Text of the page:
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WHERE ARE WE IN THE TIGHTENING PHASE?

The Fed’s surprise discount rate move has investors searching for reassurance on the  interest rate outlook.  Yesterday’s comments from Ben Bernanke were enough to spark a 1% rally in the equity markets based on the hope that the Fed will remain accommodative for many more months.  Morgan Stanley’s equity team says this bullishness is unwarranted.  They believe the global equity tightening phase has already started and the United States is simply lagging.  As we mentioned last week, MS recommends selling rallies during the tightening phase (see the full year bearish 2010 outlook from MS here).  As the global tightening phase deepens they fear a “growth scare” could develop:

“From ‘start of tightening’ to ‘growth scare’.  While leading indicators are rolling over, we expect a period of lower growth prospects, higher uncertainty and possibly higher rates as overheating fears in Asia, start of Fed exit in the US, and sovereign trouble in Europe will dominate.  Our 10% 2011 EPS growth estimate for Europe is below the 24% consensus estimate.

Sell the rallies until fundamentals improve, or our indicators say ‘buy’. Fundamentals should improve, we think, when Asian inflation pressures ease, the Fed language change has happened, and sovereign contagion risks recede.”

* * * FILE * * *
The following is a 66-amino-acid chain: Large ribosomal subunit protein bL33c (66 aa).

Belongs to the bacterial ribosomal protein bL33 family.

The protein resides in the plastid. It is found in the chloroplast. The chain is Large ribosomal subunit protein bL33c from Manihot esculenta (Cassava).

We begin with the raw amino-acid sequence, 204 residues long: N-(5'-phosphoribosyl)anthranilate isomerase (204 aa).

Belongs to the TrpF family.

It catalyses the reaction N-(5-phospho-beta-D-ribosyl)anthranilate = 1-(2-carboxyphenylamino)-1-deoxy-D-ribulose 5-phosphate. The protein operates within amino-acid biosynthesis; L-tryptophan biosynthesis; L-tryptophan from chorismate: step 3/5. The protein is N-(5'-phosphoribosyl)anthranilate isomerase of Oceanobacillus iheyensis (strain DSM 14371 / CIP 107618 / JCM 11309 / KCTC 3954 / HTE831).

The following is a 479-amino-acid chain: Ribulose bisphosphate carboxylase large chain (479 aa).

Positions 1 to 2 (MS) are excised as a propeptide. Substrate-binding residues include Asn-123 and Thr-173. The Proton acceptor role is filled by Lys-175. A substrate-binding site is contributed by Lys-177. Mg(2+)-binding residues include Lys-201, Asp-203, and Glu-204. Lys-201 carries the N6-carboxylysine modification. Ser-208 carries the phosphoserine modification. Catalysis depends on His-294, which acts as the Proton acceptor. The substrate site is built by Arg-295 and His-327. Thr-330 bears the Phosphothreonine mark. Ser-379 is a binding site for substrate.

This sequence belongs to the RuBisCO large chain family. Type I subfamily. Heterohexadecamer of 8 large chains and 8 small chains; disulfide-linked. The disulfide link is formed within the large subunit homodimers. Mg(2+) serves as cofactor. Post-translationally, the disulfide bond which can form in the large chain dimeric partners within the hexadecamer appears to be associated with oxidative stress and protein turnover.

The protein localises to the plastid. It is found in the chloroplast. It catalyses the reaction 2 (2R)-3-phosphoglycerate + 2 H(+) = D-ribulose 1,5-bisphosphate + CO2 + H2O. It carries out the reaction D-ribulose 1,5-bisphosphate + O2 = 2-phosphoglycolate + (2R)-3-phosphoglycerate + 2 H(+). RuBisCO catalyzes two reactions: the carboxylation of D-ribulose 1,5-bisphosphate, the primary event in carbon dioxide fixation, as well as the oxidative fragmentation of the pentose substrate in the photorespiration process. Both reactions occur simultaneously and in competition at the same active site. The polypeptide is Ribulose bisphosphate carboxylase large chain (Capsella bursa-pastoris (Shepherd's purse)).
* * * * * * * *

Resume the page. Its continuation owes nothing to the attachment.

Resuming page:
Historically, the beginning of tightening phases have resulted in several quarters of equity market weakness.  Using the 1994 and 2004 recoveries as framework MS finds that double digit corrections were characteristics of both tightening phases.

“We have found that this ‘start of tightening’ phase coming out of a recession (such as 1994, 2004) always leads to a period of 2-3 quarters of struggling equities, including a double-digit correction.  This is now morphing into a growth scare, we believe.  Our earnings growth leading indicator still suggests strong growth in 2010, but we expect 2011 EPS growth to disappoint at 10% versus consensus expectations of 24%.   In addition, leading indicators are peaking out and rolling over right now.  This is typically followed by struggling equity markets.”

On a more macro level they continue to believe the secular bear is alive and well and now see 5 themes that could coincide with the next global recession:

“We think the secular bear market that started in 2000 is still due its final leg, in the next global recession.  This next global recession is up to a few years away still, we think, when EM/China growth falters, although sovereign contagion could cause the next global recession sooner.  The next recession could involve problems relating to high inflation, sovereign funding in G7 countries, a China recession, a much higher gold price, and the Shiller P/E undershoot that did not happen in 2008/09.”

Based on this overall outlook Morgan Stanley believes investors should continue to sell the rallies until equities correct to a more attractive level:

Sell the rallies … We believe 1994 and 2004 are recent years that were similar to what we expect to go through this year. Equities had many ‘swings and roundabouts’ those years, but the right strategy was to sell the rallies when the tightening and growth scare phase had started, which we believe was in
mid-January.

Source: Morgan Stanley

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